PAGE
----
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Health looks to tech

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The local healthcare landscape is a complex one, and so it is important for practitioners, medical institutes and government to look at technology to help transform the sector next year, writes MALCOLM RABSON of Dariel Solutions.

The local healthcare landscape remains a complex one, burdened by a diversity of challenges, and now more than ever, medical institutes, practitioners and Government should be looking at technology as a source of successfully overcoming these obstacles to positively transform and improve this vital sector in 2012.

According to a recent report from Ovum, CIO’s of 152 hospitals across North America, Europe and Australia were surveyed about their IT budgets and priorities for the next 24 months, with a massive 42% stating they had plans to increase their IT spending in 2011. The report cites government-fuelled health IT initiatives to be the stimulus for such spending increases in these regions.

Considering our Presidents reiterated commitment in his State of the Nation Address in February this year, to improve healthcare services locally, (including continuing the fight against HIV and AIDS, training more doctors and nurses, upgrading hospitals, and prioritising women’s health), we certainly anticipate and encourage a replica of this IT spend increase on local shores because of the critical role that technology innovation will play to improve overall operational and administrative processes and help government achieve its humanitarian mandates.

The implementation opportunities of technology for this sector can be seen as two-fold. Firstly, developing and implementing technology that is specifically designed for this sector, as well as investing in technology that already exists. Both have key advantages. The former can provide the healthcare sector with a number of innovative benefits, including for example, a real time and integrated financial billing structure to provide an environment where loss control, theft, tampering, bad debts and non payment can be effectively managed and quickly eradicated. And this is just one example! And of course, by better leveraging existing technology infrastructures, the operational efficiency, accuracy and stability, customer satisfaction and overall effectiveness of any healthcare system can be dramatically improved, while maintaining cost consciousness.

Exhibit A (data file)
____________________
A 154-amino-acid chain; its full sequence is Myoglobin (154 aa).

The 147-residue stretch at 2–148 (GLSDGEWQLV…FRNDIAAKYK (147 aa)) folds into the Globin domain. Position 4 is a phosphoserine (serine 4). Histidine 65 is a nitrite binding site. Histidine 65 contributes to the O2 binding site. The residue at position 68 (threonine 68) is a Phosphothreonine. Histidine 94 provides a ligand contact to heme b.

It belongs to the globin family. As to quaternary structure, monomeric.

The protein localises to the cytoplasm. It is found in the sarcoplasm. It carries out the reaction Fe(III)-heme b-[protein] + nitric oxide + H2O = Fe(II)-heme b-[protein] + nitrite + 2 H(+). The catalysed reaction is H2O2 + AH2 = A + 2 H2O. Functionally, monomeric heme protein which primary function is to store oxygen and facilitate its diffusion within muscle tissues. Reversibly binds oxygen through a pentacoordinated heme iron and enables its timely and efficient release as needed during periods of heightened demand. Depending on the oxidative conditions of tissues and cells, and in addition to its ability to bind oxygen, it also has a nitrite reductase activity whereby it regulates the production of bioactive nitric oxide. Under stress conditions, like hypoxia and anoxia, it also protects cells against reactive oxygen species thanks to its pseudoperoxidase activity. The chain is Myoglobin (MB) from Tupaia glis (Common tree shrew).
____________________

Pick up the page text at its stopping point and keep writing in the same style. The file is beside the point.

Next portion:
Globally, customised IT solutions are proving their worth in streamlining processes effectively, and are changing the way in which health practitioners are operating their businesses, as well as the manner in which they interact with their patients. Imagine, for example, hospital staff being able to digitally store patient information (which moves with the patient if necessary), offer results such as X-Rays to patients in digitalised format, as well as being able to track the number of beds available in the hospital ‚ and all instantly!

It’s obvious that such benefits will not only result in the quality of work increasing for both doctors and nurses, but for the entire hospital staff. With smoother processes taking place within hospitals and clinics, nurses and hospital staff can focus more of their attention on patient care, as well as achieving the commitment to improving the healthcare services as set out by Government, rather than sorting out admin or other issues that tend to ‚pile up’ over time.

The healthcare industry is an area of enormous growth for the development and deployment of technology, especially in creating new revenue streams and developing innovative digital solutions. Considering the rate at which technology innovations are taking place today, we will likely see technology of all types continue to transform this industry for the better ‚ in fact, in our opinion, it is only a matter of time before we will see this happen and we are excited to be contributing to this innovation into 2012 and beyond.

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